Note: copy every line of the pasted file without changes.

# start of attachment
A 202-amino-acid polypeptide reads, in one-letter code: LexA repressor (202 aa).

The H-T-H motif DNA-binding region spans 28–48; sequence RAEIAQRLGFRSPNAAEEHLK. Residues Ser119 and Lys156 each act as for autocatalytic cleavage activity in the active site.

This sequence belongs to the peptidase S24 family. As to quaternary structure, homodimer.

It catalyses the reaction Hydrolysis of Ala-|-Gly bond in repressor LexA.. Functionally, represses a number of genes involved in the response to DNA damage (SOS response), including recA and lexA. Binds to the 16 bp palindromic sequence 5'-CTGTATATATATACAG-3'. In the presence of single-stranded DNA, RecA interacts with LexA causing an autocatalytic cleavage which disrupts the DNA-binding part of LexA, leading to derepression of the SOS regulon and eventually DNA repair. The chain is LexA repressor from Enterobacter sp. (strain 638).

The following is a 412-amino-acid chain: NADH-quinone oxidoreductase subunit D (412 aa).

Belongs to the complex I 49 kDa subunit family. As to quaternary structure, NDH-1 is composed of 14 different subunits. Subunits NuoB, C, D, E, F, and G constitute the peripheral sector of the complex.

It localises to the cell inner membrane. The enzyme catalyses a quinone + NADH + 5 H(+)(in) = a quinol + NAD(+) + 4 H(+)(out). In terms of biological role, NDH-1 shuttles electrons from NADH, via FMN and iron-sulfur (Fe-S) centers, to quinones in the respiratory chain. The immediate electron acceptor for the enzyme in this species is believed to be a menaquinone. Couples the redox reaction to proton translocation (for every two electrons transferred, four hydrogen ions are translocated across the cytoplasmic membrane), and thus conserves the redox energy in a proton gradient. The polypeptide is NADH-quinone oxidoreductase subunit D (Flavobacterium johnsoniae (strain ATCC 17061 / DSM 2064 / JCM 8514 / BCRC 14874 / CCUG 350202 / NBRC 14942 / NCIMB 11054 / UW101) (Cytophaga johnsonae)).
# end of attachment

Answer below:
A 202-amino-acid polypeptide reads, in one-letter code: LexA repressor (202 aa).

The H-T-H motif DNA-binding region spans 28–48; sequence RAEIAQRLGFRSPNAAEEHLK. Residues Ser119 and Lys156 each act as for autocatalytic cleavage activity in the active site.

This sequence belongs to the peptidase S24 family. As to quaternary structure, homodimer.

It catalyses the reaction Hydrolysis of Ala-|-Gly bond in repressor LexA.. Functionally, represses a number of genes involved in the response to DNA damage (SOS response), including recA and lexA. Binds to the 16 bp palindromic sequence 5'-CTGTATATATATACAG-3'. In the presence of single-stranded DNA, RecA interacts with LexA causing an autocatalytic cleavage which disrupts the DNA-binding part of LexA, leading to derepression of the SOS regulon and eventually DNA repair. The chain is LexA repressor from Enterobacter sp. (strain 638).

The following is a 412-amino-acid chain: NADH-quinone oxidoreductase subunit D (412 aa).

Belongs to the complex I 49 kDa subunit family. As to quaternary structure, NDH-1 is composed of 14 different subunits. Subunits NuoB, C, D, E, F, and G constitute the peripheral sector of the complex.

It localises to the cell inner membrane. The enzyme catalyses a quinone + NADH + 5 H(+)(in) = a quinol + NAD(+) + 4 H(+)(out). In terms of biological role, NDH-1 shuttles electrons from NADH, via FMN and iron-sulfur (Fe-S) centers, to quinones in the respiratory chain. The immediate electron acceptor for the enzyme in this species is believed to be a menaquinone. Couples the redox reaction to proton translocation (for every two electrons transferred, four hydrogen ions are translocated across the cytoplasmic membrane), and thus conserves the redox energy in a proton gradient. The polypeptide is NADH-quinone oxidoreductase subunit D (Flavobacterium johnsoniae (strain ATCC 17061 / DSM 2064 / JCM 8514 / BCRC 14874 / CCUG 350202 / NBRC 14942 / NCIMB 11054 / UW101) (Cytophaga johnsonae)).